CGB Review of Detroit (2017)

I cannot believe this happened in America…and yet, in a most depressing way, I actually can.

This is my review of Detroit.

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On July 23rd, 1967, an after-hours unlicensed bar called “Blind Pig” had been raided (for the third time, according to historical records).  As bar patrons were taken into police custody, a Molotov cocktail was thrust at police, setting off a riot that would throw all of Detroit into anarchy.  With residents looting and officers arresting left and right, trust between kinsmen had evaporated.  The spirit of hate and violence found its way to the Algiers Motel, where various people had sought refuge from the chaos outside.  When one of the motel guests, a man named Carl Cooper, shoots a starter pistol out the window, the police outside are alarmed and suspect there to be a sniper.  They end up at the doorstep of the Algiers Motel and from there is the beginning of a horrific night: Twelve people–ten black men and two white women–are harassed and interrogated by three Detroit police officers for several hours in a search for a rogue sniper.  False executions, beatings and, eventually, actual deaths–specifically the murders of Carl Cooper, Fred Temple, and Aubrey Pollard occur within the walls of the Algiers Motel.

The Hits
So I did some research on the 12th Street Riot and the Algiers Motel tragedy (it’s commonly called an “incident,” but I’m calling it a tragedy), and based on what I read and the information I collected, I think that both events were recreated the best way they could have been.  The movie opens with the Blind Pig raiding and the riot that ensues provides context leading up to what happened at the Algiers Motel.  The first twenty minutes have a sense of grand scale and visual storytelling.  If anything, this film is a thoughtful depiction of two things: the mob mentality and anarchy.  We see the bar patrons and observers angrily question the nature of the arrests in the opening scene, and it is made clear that raids such as these are commonplace but infuriating for all who are subjected to it.  This certainly does not justify the Molotov cocktail being thrown at police, but in terms of the narrative it does provide context.  The first hour presents a picture of harassed people succumbing to blind anger and a plethora of police officers– who were probably not prepared for a riot to literally conquer an entire city–reacting the best and worst way they know how.  I mentioned anarchy and that is because Detroit has a beleaguered past and the descent of a city to the depths of chaos is masterfully portrayed in this film.   Characters are seen running into grocery stores and rushing out with food, but because we are first shown looters fueling the flames, the sense of who is friend and who is foe is significantly blurred, which is typically how things play out in real-world riot situations.  There’s a particularly heart-wrenching scene where it had been previously established that there were rogue snipers targeting officers.  With this in mind, we cut to a young black girl peeking through closed blinds.  The camera then focuses on an officer who looks up and raises his gun at the window where we can only see the girl’s eyes…but not her face.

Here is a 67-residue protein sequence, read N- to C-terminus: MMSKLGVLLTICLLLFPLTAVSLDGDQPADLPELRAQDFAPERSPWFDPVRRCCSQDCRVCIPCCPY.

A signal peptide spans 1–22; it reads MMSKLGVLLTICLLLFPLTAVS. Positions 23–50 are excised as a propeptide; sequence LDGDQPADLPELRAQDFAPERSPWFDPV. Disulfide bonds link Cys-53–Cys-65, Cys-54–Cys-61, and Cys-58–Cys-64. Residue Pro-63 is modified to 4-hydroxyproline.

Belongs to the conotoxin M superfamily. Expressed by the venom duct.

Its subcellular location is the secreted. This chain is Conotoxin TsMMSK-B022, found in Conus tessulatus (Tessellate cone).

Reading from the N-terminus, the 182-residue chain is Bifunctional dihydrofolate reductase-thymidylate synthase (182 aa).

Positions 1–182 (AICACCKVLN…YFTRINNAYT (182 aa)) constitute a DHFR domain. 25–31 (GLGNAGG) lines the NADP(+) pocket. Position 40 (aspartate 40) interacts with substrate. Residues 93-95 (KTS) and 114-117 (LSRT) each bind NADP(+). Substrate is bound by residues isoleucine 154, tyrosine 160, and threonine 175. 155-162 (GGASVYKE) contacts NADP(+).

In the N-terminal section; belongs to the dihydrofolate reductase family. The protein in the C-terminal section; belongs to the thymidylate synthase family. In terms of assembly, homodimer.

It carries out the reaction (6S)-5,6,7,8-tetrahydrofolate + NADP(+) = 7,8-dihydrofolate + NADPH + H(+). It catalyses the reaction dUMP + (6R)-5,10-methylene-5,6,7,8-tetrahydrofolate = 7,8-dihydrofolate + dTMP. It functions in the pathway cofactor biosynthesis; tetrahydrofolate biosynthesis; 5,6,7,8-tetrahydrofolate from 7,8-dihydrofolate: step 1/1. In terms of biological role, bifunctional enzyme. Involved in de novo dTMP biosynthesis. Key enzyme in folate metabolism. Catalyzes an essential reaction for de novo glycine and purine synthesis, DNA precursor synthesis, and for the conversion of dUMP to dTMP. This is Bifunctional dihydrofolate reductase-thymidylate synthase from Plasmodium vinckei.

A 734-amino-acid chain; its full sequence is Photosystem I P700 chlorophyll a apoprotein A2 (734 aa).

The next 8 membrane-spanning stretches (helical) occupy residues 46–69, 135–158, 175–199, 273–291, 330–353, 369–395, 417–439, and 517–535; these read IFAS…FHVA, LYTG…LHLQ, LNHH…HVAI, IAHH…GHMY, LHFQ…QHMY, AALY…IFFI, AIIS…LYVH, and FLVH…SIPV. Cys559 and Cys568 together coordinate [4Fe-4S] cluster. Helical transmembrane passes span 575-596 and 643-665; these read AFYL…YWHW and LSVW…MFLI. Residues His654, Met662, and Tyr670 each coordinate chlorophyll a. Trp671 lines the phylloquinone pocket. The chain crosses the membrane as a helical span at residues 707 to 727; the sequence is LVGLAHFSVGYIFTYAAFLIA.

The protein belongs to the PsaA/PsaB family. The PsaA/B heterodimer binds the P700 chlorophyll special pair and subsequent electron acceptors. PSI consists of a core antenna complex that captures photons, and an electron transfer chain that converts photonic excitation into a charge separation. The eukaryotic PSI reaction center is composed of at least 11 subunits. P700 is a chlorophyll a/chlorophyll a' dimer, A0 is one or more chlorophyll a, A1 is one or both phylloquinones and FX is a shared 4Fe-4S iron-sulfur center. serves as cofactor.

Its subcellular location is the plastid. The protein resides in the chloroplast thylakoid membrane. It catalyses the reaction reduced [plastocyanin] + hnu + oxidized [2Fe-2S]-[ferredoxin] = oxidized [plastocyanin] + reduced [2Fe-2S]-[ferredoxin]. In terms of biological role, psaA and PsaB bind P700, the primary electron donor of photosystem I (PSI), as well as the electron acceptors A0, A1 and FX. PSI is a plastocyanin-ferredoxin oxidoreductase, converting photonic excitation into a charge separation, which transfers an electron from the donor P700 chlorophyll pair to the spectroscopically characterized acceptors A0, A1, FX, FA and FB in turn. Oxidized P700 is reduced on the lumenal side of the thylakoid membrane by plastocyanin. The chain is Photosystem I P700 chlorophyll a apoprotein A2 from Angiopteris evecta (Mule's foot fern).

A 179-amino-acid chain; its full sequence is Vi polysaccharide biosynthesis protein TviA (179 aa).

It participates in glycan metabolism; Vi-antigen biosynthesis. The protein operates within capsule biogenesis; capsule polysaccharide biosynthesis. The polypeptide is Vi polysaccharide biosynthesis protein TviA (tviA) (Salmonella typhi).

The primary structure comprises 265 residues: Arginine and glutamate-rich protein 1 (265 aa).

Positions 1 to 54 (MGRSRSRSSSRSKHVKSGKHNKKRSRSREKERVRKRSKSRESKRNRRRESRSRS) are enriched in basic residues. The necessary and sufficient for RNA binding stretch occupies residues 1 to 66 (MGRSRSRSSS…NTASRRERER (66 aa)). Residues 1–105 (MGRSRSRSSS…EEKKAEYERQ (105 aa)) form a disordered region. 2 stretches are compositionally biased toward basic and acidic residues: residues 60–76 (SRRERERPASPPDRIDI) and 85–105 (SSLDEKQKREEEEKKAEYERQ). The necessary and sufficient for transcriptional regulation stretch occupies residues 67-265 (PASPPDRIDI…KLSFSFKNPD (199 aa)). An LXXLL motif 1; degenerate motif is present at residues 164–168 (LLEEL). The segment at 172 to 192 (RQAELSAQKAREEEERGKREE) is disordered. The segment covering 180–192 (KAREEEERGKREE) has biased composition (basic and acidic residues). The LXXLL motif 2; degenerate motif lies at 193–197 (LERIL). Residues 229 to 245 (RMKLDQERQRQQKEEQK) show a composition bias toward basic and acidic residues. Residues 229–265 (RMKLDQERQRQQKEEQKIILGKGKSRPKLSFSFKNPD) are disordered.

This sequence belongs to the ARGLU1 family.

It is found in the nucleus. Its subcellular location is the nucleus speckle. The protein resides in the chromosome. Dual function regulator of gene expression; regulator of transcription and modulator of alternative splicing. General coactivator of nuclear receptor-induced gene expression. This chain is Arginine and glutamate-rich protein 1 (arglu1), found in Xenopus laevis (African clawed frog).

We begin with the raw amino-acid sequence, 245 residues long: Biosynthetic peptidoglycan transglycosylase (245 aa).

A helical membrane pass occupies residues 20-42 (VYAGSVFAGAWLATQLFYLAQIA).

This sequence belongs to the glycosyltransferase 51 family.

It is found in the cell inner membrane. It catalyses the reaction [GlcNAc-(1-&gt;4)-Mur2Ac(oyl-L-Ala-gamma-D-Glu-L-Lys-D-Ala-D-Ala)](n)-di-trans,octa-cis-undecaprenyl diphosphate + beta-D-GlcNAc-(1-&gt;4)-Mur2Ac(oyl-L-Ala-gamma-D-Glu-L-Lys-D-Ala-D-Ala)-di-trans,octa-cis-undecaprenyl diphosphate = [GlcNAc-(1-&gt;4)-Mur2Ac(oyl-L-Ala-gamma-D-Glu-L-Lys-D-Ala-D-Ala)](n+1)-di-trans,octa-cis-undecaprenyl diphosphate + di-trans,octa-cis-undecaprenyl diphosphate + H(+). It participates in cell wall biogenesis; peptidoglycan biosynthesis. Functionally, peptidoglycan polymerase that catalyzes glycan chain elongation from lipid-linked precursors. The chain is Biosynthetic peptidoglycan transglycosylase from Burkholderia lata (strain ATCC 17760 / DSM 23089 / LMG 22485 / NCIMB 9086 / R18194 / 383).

Now let us talk about the actual Algiers Motel storyline itself.  Halfway through the second act of the film, I found myself thinking that the Algiers Motel plot is both a strength and a weakness of the film.  I will explain the strengths first.
As a depiction of authoritarianism and realistic racism, this movie does a damn good job at showing both.  It is clear right from the get-go that the officers who are interrogating the Algiers Motel residents are less concerned with finding the starter pistol and are fueled by the thrill of having power over vulnerable human beings, as well as their own personal prejudices.   In terms of realistic racism, kudos go to Will Poulter, whose performance as Officer Philip Krauss is humanistic and terrifying.  This is not a cartoony racist; this is a racist person who you could conceivably pass by at the grocery store.  He’s not a moustache-twirling villain and he’s not given any overtly racist lines to spout out.  The racism of Philip Krauss is all in his attitude, in his treatment of the rioters leading up to what happens at the Algiers Motel.  A nuanced portrayal of an individual who sees certain groups of people as subhuman is far more unnerving.  You don’t have to use the “N-word” to be a racist.  It is how you perceive and treat those who are of a different race than yourself that speak volumes about your view on human dignity.